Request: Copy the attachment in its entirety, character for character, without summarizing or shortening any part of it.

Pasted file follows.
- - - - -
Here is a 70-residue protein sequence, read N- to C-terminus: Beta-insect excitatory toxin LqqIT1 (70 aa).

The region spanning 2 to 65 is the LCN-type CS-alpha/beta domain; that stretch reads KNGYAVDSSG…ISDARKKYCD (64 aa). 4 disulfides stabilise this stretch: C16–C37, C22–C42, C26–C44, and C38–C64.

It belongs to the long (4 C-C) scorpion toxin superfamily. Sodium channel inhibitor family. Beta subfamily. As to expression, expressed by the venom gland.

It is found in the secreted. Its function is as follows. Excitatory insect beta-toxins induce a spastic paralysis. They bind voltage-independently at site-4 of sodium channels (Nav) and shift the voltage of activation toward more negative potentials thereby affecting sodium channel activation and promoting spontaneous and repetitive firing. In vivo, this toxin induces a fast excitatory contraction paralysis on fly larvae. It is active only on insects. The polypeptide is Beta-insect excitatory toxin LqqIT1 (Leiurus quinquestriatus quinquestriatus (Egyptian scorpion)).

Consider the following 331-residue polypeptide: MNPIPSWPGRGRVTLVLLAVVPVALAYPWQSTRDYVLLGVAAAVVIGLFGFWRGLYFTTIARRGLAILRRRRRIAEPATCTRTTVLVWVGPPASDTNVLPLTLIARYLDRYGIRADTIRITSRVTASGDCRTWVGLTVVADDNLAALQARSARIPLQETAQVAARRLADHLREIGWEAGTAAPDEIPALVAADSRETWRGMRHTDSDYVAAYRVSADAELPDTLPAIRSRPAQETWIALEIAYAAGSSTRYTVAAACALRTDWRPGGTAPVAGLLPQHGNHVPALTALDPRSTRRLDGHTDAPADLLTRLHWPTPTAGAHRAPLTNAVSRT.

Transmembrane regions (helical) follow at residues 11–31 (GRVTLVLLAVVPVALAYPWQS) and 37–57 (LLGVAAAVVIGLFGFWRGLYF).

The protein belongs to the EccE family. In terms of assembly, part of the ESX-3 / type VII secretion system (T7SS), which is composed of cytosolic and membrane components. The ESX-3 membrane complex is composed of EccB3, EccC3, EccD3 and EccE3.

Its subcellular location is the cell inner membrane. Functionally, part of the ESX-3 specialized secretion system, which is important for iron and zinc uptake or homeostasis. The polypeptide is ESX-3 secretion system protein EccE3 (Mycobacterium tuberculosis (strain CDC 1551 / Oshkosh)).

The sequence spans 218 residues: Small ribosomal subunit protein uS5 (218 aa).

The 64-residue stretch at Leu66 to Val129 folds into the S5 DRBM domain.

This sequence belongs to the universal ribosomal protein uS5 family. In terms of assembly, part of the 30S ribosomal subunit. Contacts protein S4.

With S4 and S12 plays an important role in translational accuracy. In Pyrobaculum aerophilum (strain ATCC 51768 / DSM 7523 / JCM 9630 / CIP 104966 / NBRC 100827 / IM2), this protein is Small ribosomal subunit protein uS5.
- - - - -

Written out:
Here is a 70-residue protein sequence, read N- to C-terminus: Beta-insect excitatory toxin LqqIT1 (70 aa).

The region spanning 2 to 65 is the LCN-type CS-alpha/beta domain; that stretch reads KNGYAVDSSG…ISDARKKYCD (64 aa). 4 disulfides stabilise this stretch: C16–C37, C22–C42, C26–C44, and C38–C64.

It belongs to the long (4 C-C) scorpion toxin superfamily. Sodium channel inhibitor family. Beta subfamily. As to expression, expressed by the venom gland.

It is found in the secreted. Its function is as follows. Excitatory insect beta-toxins induce a spastic paralysis. They bind voltage-independently at site-4 of sodium channels (Nav) and shift the voltage of activation toward more negative potentials thereby affecting sodium channel activation and promoting spontaneous and repetitive firing. In vivo, this toxin induces a fast excitatory contraction paralysis on fly larvae. It is active only on insects. The polypeptide is Beta-insect excitatory toxin LqqIT1 (Leiurus quinquestriatus quinquestriatus (Egyptian scorpion)).

Consider the following 331-residue polypeptide: MNPIPSWPGRGRVTLVLLAVVPVALAYPWQSTRDYVLLGVAAAVVIGLFGFWRGLYFTTIARRGLAILRRRRRIAEPATCTRTTVLVWVGPPASDTNVLPLTLIARYLDRYGIRADTIRITSRVTASGDCRTWVGLTVVADDNLAALQARSARIPLQETAQVAARRLADHLREIGWEAGTAAPDEIPALVAADSRETWRGMRHTDSDYVAAYRVSADAELPDTLPAIRSRPAQETWIALEIAYAAGSSTRYTVAAACALRTDWRPGGTAPVAGLLPQHGNHVPALTALDPRSTRRLDGHTDAPADLLTRLHWPTPTAGAHRAPLTNAVSRT.

Transmembrane regions (helical) follow at residues 11–31 (GRVTLVLLAVVPVALAYPWQS) and 37–57 (LLGVAAAVVIGLFGFWRGLYF).

The protein belongs to the EccE family. In terms of assembly, part of the ESX-3 / type VII secretion system (T7SS), which is composed of cytosolic and membrane components. The ESX-3 membrane complex is composed of EccB3, EccC3, EccD3 and EccE3.

Its subcellular location is the cell inner membrane. Functionally, part of the ESX-3 specialized secretion system, which is important for iron and zinc uptake or homeostasis. The polypeptide is ESX-3 secretion system protein EccE3 (Mycobacterium tuberculosis (strain CDC 1551 / Oshkosh)).

The sequence spans 218 residues: Small ribosomal subunit protein uS5 (218 aa).

The 64-residue stretch at Leu66 to Val129 folds into the S5 DRBM domain.

This sequence belongs to the universal ribosomal protein uS5 family. In terms of assembly, part of the 30S ribosomal subunit. Contacts protein S4.

With S4 and S12 plays an important role in translational accuracy. In Pyrobaculum aerophilum (strain ATCC 51768 / DSM 7523 / JCM 9630 / CIP 104966 / NBRC 100827 / IM2), this protein is Small ribosomal subunit protein uS5.